When Beatbox Beverages stepped into the Shark Tank in 2014, they might not have expected to walk out with $1 million investment. The Austin, Texas, company makes a boxed fruity wine aimed at millennials, and they were asking for a mere $250,000 for 10 percent of the company. After a bit of a shark scuffle, with each member of the panel expressing interest in Beatbox, the upstart entrepreneurs left with a $1 million promise from Mark Cuban in exchange for one-third of the company.
Since the investment, things haven’t been without some bumps in the road for Beatbox. Shark Tank viewers will get an update on Tuesday night’s Beyond the Tank, but members of the Beatbox team have already discussed their expansion with media outlets in the past couple of months.
Interestingly, they were able to take only limited advantage of the “Shark Tank effect,” where entrepreneurs usually have a boost in sales after their episode airs. AustinInno reported that, as an alcohol product, Beatbox was at the time limited to sales in about 100 Texas stores and online to certain states.
— Beyond The Tank (@BeyondTheTankTV) March 21, 2016
Once their licensing issues were worked out, Beatbox was able to use Cuban’s significant investment to get its product to more consumers. According to the September, 2015, AustinInno article, Beatbox is on the shelves in 750 stores in 18 states.
But that isn’t the end of the story, as Cuban will push the company to expand its market share on this installment of Beyond the Tank. The television crew shot for 20 hours and followed the Beatbox team for three days — CEO Justin Fenchel said Cuban’s advice was to treat their meeting like any other business transaction and forget about the cameras.
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Also in September, Fenchel told Heavy that Mark Cuban is a hands-on investor and advisor to the Beatbox team.
“Mark is super involved. We’ve met face-to-face three times this year to go over strategy, and we talk via email or cyberdust at least once a week. He cares a lot about seeing us succeed and grow and most importantly keeps us focused!”
Cuban was not shy about giving the team advice, however. An article in Inc. revealed that Cuban did not like Beatbox’s original promotional strategy of adding new flavors and going to tailgating parties across the country. He urged them to wait before adding SKUs and to hire brand ambassadors instead of personally hitting the road.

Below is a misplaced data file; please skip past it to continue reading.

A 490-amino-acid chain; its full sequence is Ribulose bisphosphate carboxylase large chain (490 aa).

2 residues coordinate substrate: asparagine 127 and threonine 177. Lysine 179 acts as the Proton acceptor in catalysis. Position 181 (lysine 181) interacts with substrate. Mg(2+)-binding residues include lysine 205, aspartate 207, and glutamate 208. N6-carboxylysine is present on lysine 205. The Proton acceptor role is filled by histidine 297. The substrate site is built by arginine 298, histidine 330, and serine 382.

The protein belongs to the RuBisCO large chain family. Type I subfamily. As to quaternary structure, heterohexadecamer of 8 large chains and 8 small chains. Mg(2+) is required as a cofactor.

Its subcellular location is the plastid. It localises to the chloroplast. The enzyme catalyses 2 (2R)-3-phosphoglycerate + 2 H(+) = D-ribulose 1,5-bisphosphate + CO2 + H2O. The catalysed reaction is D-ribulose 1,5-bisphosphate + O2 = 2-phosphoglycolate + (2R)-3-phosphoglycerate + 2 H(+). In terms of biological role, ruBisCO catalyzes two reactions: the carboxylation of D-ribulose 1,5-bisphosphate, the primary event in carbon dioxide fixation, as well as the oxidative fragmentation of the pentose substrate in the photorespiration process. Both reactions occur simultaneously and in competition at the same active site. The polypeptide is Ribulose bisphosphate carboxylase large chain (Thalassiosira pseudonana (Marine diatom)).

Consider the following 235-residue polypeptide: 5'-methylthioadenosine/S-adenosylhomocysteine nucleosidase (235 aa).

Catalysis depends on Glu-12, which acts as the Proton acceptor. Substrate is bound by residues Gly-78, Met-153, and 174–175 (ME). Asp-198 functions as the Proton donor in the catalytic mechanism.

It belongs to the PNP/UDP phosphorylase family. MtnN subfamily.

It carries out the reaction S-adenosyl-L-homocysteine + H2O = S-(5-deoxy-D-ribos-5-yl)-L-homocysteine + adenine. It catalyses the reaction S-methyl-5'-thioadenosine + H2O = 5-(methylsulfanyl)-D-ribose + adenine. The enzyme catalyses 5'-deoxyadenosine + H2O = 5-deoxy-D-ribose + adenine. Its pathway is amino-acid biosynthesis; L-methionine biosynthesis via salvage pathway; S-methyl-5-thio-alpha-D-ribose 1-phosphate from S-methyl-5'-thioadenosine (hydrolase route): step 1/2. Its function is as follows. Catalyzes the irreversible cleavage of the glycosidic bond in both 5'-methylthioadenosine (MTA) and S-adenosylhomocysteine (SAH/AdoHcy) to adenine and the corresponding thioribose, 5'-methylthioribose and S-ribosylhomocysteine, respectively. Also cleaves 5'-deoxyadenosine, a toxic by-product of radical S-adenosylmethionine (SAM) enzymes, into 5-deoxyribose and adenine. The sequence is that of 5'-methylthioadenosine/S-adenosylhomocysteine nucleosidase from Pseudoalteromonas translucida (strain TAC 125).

Heavy reported that the company has now added a smaller box and new flavors to its product line. Co-founder Brad Schultz told Inc. the company is aware that eyes are on them to succeed, especially given their Shark Tank experience.
“You don’t want to be the company that got $1 million and didn’t do anything with it. It’s an added level of expectations.”
Fenchel’s advice to future Shark Tank entrepreneurs was to “over-prepare” by watching old episodes and getting to know each shark’s quirks and preferred investments.
“Watch every episode. If it’s an episode that relates to your business, watch it multiple times. Learn the Sharks’ patterns, stalk them. Go to their personal websites and learn about all the companies they invested in and why. When it comes to your pitch, record yourself and answer every question you think you might get out loud and review it. There is always more to be prepared for!”
It is a strategy that obviously worked for Beatbox, which went into the Shark Tank with $235,000 in sales over 14 months. Although every shark was eventually interested in Beatbox, Kevin O’Leary initially spat out the beverage while using an expletive.
Beyond the Tank airs Tuesday night at 10 pm on ABC. Shark Tank airs Friday nights at 9 p.m. on the same network.
[Photo by Steve Jennings/Getty Images]